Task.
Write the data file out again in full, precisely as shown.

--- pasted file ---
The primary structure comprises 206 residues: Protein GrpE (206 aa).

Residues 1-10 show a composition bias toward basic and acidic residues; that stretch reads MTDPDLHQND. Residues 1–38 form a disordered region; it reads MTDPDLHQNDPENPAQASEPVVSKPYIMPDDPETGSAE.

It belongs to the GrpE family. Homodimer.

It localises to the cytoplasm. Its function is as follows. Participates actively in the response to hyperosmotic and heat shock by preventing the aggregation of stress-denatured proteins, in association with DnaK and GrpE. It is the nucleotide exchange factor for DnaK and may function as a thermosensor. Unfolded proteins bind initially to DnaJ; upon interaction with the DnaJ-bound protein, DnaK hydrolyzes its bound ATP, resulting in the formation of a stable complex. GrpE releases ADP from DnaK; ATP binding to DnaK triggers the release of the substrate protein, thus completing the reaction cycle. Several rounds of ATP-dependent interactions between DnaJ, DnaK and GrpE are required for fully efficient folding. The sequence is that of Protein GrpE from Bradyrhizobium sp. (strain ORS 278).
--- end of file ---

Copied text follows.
The primary structure comprises 206 residues: Protein GrpE (206 aa).

Residues 1-10 show a composition bias toward basic and acidic residues; that stretch reads MTDPDLHQND. Residues 1–38 form a disordered region; it reads MTDPDLHQNDPENPAQASEPVVSKPYIMPDDPETGSAE.

It belongs to the GrpE family. Homodimer.

It localises to the cytoplasm. Its function is as follows. Participates actively in the response to hyperosmotic and heat shock by preventing the aggregation of stress-denatured proteins, in association with DnaK and GrpE. It is the nucleotide exchange factor for DnaK and may function as a thermosensor. Unfolded proteins bind initially to DnaJ; upon interaction with the DnaJ-bound protein, DnaK hydrolyzes its bound ATP, resulting in the formation of a stable complex. GrpE releases ADP from DnaK; ATP binding to DnaK triggers the release of the substrate protein, thus completing the reaction cycle. Several rounds of ATP-dependent interactions between DnaJ, DnaK and GrpE are required for fully efficient folding. The sequence is that of Protein GrpE from Bradyrhizobium sp. (strain ORS 278).